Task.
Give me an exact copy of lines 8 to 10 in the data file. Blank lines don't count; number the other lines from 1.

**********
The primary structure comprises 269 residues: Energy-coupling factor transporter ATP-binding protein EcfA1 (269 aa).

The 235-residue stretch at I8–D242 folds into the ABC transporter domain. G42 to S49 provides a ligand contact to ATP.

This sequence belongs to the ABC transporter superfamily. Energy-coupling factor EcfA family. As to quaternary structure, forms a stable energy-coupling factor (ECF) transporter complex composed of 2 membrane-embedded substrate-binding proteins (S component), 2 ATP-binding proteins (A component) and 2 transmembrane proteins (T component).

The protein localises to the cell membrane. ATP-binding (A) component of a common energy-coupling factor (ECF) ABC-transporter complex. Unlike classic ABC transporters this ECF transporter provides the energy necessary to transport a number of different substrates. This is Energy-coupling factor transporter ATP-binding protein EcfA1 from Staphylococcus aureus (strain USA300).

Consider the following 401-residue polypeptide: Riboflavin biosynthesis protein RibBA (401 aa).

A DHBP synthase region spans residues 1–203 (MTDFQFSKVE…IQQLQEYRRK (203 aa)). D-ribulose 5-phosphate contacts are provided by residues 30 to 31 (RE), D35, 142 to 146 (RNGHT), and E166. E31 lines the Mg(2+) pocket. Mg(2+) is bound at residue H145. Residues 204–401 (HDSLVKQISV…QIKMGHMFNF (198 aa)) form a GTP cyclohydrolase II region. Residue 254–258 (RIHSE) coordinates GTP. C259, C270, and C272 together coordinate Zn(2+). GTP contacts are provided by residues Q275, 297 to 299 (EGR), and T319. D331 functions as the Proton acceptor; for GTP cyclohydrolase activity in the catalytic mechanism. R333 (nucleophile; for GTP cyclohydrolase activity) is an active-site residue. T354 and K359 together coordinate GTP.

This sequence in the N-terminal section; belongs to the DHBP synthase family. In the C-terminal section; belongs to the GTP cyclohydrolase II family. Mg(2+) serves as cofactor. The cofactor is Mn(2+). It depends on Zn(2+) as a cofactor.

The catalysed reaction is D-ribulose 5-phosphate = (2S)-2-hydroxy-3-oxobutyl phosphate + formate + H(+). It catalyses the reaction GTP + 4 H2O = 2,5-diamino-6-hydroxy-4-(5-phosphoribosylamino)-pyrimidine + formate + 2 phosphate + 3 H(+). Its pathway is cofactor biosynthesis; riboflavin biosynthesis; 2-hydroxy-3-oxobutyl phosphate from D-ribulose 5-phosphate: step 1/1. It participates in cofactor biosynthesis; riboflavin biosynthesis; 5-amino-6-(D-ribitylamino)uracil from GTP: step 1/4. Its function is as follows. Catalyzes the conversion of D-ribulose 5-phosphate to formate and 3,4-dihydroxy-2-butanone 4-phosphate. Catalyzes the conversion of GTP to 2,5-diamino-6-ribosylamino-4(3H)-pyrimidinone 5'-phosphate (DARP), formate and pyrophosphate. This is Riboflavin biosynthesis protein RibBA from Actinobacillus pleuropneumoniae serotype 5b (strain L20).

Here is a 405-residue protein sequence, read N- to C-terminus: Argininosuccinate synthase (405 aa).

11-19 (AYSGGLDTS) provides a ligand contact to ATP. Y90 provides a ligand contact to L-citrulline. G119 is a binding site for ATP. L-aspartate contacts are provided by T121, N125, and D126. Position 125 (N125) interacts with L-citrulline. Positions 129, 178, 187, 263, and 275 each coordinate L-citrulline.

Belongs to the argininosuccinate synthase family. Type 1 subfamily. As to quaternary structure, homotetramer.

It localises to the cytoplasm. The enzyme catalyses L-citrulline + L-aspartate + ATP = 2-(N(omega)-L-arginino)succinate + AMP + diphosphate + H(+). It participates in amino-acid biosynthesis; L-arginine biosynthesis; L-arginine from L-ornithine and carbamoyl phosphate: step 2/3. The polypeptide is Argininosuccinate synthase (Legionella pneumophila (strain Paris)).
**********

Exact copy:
The catalysed reaction is D-ribulose 5-phosphate = (2S)-2-hydroxy-3-oxobutyl phosphate + formate + H(+). It catalyses the reaction GTP + 4 H2O = 2,5-diamino-6-hydroxy-4-(5-phosphoribosylamino)-pyrimidine + formate + 2 phosphate + 3 H(+). Its pathway is cofactor biosynthesis; riboflavin biosynthesis; 2-hydroxy-3-oxobutyl phosphate from D-ribulose 5-phosphate: step 1/1. It participates in cofactor biosynthesis; riboflavin biosynthesis; 5-amino-6-(D-ribitylamino)uracil from GTP: step 1/4. Its function is as follows. Catalyzes the conversion of D-ribulose 5-phosphate to formate and 3,4-dihydroxy-2-butanone 4-phosphate. Catalyzes the conversion of GTP to 2,5-diamino-6-ribosylamino-4(3H)-pyrimidinone 5'-phosphate (DARP), formate and pyrophosphate. This is Riboflavin biosynthesis protein RibBA from Actinobacillus pleuropneumoniae serotype 5b (strain L20).

Here is a 405-residue protein sequence, read N- to C-terminus: Argininosuccinate synthase (405 aa).

11-19 (AYSGGLDTS) provides a ligand contact to ATP. Y90 provides a ligand contact to L-citrulline. G119 is a binding site for ATP. L-aspartate contacts are provided by T121, N125, and D126. Position 125 (N125) interacts with L-citrulline. Positions 129, 178, 187, 263, and 275 each coordinate L-citrulline.